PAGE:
IRAQI DOG BECOMES AN AMERICAN HERO
Thanks to Sergeant Joyce's
loving care, Fluffy quickly flourished.
On the streets
of a city in northern Iraq, a scruffy, bony, homeless German
Shepherd wandered aimlessly. His head and legs were covered with
scars, and he was missing several teeth. His local owners had
beaten the emaciated dog. He needed a place to live, so Kurdish
soldiers brought him to the Third Group, Special Forces, Alpha
Company, Third Battalion.
It was a perfect match -- or so it
seemed. The Special Forces unit had worked with a guard dog in
Afghanistan and needed one again to help prevent surprise attacks.
Some of the soldiers didn't think this frail creature would be
able to do the job, but Sergeant Russell Joyce knew better. He
took over the animal's care, feeding, and training, and gave the
dog a good, American name -- Fluffy.
Under the Sergeant's auspices,
Fluffy soon changed into a quick, bright guard dog, able to tell
the difference between an Iraqi and an American at a sniff. Twice
he was involved in enemy attacks on the base he was trained to
keep safe. "He definitely looked after us," says Sergeant Joyce.
"If any American walked guard, Fluffy would go right along with
the soldier and stand right by him." To the surprise of all the
soldiers, the former stray had truly become a United States war
dog -- and a hero.
But Russell's time in Iraq was
drawing to a close. He was very happy to be going home, but he
immediately thought of Fluffy. Since the dog did not come to the
war zone with the American troops, he was still considered an
Iraqi. Joyce was told if he could not find Fluffy a good, local
home, the dog would have to be killed.
The clock was ticking; the unit
Joyce had arranged to take care of Fluffy temporarily was doing so
unofficially and could not keep him forever. The dog's self-made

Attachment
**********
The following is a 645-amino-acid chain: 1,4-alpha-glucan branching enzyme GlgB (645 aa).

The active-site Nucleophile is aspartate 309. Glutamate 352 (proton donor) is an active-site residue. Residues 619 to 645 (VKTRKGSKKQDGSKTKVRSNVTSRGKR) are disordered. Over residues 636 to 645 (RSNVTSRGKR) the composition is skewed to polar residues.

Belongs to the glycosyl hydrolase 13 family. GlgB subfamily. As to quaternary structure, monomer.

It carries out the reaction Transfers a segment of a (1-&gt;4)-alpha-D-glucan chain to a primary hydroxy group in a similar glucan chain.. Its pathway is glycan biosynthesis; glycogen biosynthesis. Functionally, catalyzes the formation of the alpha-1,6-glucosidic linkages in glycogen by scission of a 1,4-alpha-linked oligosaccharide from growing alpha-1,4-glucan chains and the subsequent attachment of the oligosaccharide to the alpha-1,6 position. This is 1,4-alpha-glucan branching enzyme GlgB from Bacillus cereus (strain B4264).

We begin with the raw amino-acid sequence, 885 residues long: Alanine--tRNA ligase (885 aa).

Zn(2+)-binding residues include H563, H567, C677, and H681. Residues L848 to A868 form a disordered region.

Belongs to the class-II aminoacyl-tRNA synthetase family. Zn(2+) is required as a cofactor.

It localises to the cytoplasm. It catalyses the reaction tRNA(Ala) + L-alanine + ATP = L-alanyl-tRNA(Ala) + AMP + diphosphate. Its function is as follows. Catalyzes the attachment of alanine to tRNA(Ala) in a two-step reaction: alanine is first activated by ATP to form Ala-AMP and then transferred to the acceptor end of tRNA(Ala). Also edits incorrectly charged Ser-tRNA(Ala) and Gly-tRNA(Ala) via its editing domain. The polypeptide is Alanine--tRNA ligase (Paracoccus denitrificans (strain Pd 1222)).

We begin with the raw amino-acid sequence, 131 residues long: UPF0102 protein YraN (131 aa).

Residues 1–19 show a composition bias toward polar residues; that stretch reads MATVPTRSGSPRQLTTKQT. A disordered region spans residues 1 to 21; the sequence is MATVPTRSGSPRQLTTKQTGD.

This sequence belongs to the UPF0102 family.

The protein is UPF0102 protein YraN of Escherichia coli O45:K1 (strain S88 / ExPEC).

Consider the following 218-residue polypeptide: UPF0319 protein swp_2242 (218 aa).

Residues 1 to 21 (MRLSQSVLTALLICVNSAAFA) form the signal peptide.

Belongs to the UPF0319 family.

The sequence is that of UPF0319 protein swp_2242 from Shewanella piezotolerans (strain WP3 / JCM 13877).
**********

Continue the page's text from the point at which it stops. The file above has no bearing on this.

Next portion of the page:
handler took swift action. One of the desperate emails Russell
sent found its way to the computer of Ron Aiello, president of the
US War Dogs Association and himself a Vietnam war dog handler. Ron
called the Sergeant.
"What I heard in his voice was
something I heard hundreds of times from former military handlers
from the Vietnam era. They talk about their canines to this day
and the love and devotion we have for them," says Ron. "Russell
had that same emotion about Fluffy."
Aiello wrote to Secretary of Defense
Rumsfeld and set up a page in Fluffy's honor on the US War Dogs
Web site. In no time, Sergeant Joyce received emails from
Fluffy arrives at his new
home in the US with Sergeant Joyce.
people and organizations --
including North Shore Animal League America -- and correspondence
from 32 senators, all asking what they could do to help.
Finally, it was decided -- Fluffy
would become a very unusual exception to a strict military rule.
He would be designated an honorary working military dog with
honorary war dog status. In Washington, Army Deputy Division Chief
Don Stump sliced through some more red tape, and then thirty
high-level military personnel signed off to transfer the brave dog
to the United States. Operation Free Fluffy had come to a
On June 7, Sergeant Russell Joyce,
his wife Caroline, and his daughters Sam and Elise welcomed newly
retired military dog Fluffy to Fort Bragg, North Carolina. Since
that day, Fluffy has become a very important member of the family
and friend to all. But it obvious to everyone that Fluffy has a
special love for Sergeant Joyce. And the feeling is mutual. "I
don't label him as a pet," says Russell. "He's my buddy."
Six times each year, North Shore
Animal League America presents the Elisabeth Lewyt Award to a
heroic dog or cat. For his brave actions on the field of battle,
and for Sergeant Russell Joyce's' dedication, Fluffy and his
handler were presented with the League's most recent award at a
reception in Alexandria, VA.
Normally, the shelter that cared for
the four-pawed honoree is also presented with an award. In
Fluffy's case, no shelter was involved. The League decided that
the shelter award should be presented to the US War Dogs
Association, not only in Fluffy's honor but also on behalf of all
the brave and unrecognized dogs who have served with our armed
forces in the past.
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